A Pilot Comparison of High- Versus Low-Tech Palatability Assessment Tools in Young Children.

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DOI: 10.1007/s40272-020-00430-2


BACKGROUND: Medication refusal in children is largely driven by aversive taste profiles, which in turn influence adherence and therapeutic outcomes. However, there are no standardized methods for evaluating taste in young children. This study compares facial recognition technology with three hedonic visual scales in this population.

METHODS: Children, 3-7 years of age, were enrolled with informed parental permission into an institutional review board-approved, double-blind, randomized investigation. Each child received three test articles: prednisone (bitter), simple syrup (sweet), and filtered water (neutral), with an appropriate washout. Facial recognition software (Noldus FaceReader 7) recorded facial expression and intensity for 30-60 s after administration. Participants subsequently rated taste using three hedonic scales (5-point Sjövall and 5- and 3-point TASTY) and responded to simple questions on their perception of the test article. Repeated measures analysis of variance and multiple regression analysis were used to explore associations between palatability measures.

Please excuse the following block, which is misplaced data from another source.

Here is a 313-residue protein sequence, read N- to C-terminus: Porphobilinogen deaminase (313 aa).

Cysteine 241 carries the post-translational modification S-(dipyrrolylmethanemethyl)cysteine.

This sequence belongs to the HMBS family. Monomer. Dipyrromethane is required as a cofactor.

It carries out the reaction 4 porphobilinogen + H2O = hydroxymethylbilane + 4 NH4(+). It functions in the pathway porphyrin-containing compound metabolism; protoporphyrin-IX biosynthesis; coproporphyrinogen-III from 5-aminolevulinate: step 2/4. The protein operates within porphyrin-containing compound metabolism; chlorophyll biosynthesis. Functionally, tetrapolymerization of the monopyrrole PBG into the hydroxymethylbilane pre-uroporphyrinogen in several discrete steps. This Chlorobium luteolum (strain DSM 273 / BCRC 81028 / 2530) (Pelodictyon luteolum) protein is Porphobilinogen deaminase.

RESULTS: Twelve children (seven males: ten white and two black) completed the study without adverse effects. There were no significant differences in participant characteristics by randomization sequence. The three hedonic scales tracked similarly for each test substance, with correlations between the 5-point scales (r = 0.899) comparable to those between the 3- and 5-point scales (r = 0.860-0.903). Hedonic scales appeared more reliable in assessing taste response than facial recognition, which did not effectively discriminate positive and negative responses.

CONCLUSIONS: Our experience suggests that the TASTY scales appear to offer the greatest promise for assessing palatability in future clinical use.

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Paediatric drugs





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